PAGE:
Small Business Focus: The devil’s in the details

Published 12:00 am Friday, September 13, 2002


Legendary New York Yankees manager Joe McCarthy joked that he once dreamed of dying, and on arrival in heaven, was asked to assemble a baseball team. Naturally, he called up such greats as Cy Young and Babe Ruth. They were unbeatable.

Then, the day came when his heavenly stars were called to face the Devil’s team. McCarthy, knowing his players were the best, told the Devil he didn’t have a prayer of winning.

“You’re right,” said the Devil, “but I’ve got all the umpires.”

Here on Earth, the superstars of small business slug away daily on Main Street. They’re great players, tirelessly hitting home runs for the nation’s economy.

They have few rivals. According to the U.S. Small Business Administration’s Office of Advocacy, small firms dominate several sectors of the American economy. For example, 99.9 percent of all construction firms are small, as are 99.6 percent of enterprises in professional, scientific and technical services. Add 99.3 percent of health care and social assistance firms for good measure.

They’re the best players. But their strongest opponent, the federal government, has all the umpires. While the small-business sector generates nearly three-fourths of net new jobs, complying with regulations costs them 60 percent more than their big-business counterparts. Their cost just to meet federal rules is nearly $7,000 per employee.

It’s no surprise then that most small-business owners are tired of being hassled by the regulator-umpires. NFIB research found that the federal government was considered the primary culprit by virtually half of those surveyed. Forty-four percent called regulation a serious problem.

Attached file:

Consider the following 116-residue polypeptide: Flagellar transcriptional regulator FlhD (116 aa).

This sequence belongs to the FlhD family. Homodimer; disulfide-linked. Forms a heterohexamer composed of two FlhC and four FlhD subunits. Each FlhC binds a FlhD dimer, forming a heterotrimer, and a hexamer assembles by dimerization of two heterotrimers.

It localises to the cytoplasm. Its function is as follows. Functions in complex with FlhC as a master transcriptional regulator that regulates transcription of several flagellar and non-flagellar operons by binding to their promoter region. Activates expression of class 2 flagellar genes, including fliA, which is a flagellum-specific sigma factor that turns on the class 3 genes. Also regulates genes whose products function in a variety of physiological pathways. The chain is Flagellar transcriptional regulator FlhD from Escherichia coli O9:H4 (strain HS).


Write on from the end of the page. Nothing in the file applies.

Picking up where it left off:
But just a few days ago, something happened that should help level the playing field. President Bush stepped into the game, called time-out and told the umpires to play fair. Officially issuing Executive Order 13272, the president demanded that federal agencies, when writing new rules and regulations, implement policies that protect America’s small businesses.

Although the Regulatory Flexibility Act has been in the rule books for 25 years, federal umps have ignored its requirement to consider the impact on small firms before they regulate.

They often “don’t care that the law is on the books,” the president said when he unveiled his small-business plan earlier this year. That plan includes an initiative to “tear down the regulatory barriers to job creation for small businesses and give small-business owners a voice in the complex and confusing federal regulatory process.”

The feds may have all the umpires, but the man who controls the rule book clearly intends to challenge any bad calls. The Executive Order sets regulation-writing policies and directs SBA’s Office of Advocacy to train agencies to measure the regulatory damage on small firms, and review proposed rules before they’re published. What’s more, the bureaucrat-umpires will now have to report annually on their compliance.

Small-business owners are encouraged by this effort, but they’ll keep a wary eye on the federal umpires. They’ve learned that when dealing with the government, the Devil is always in the details.

JACK FARIS is president of the National Federation of Independent Business, the nation’s largest small-business advocacy group.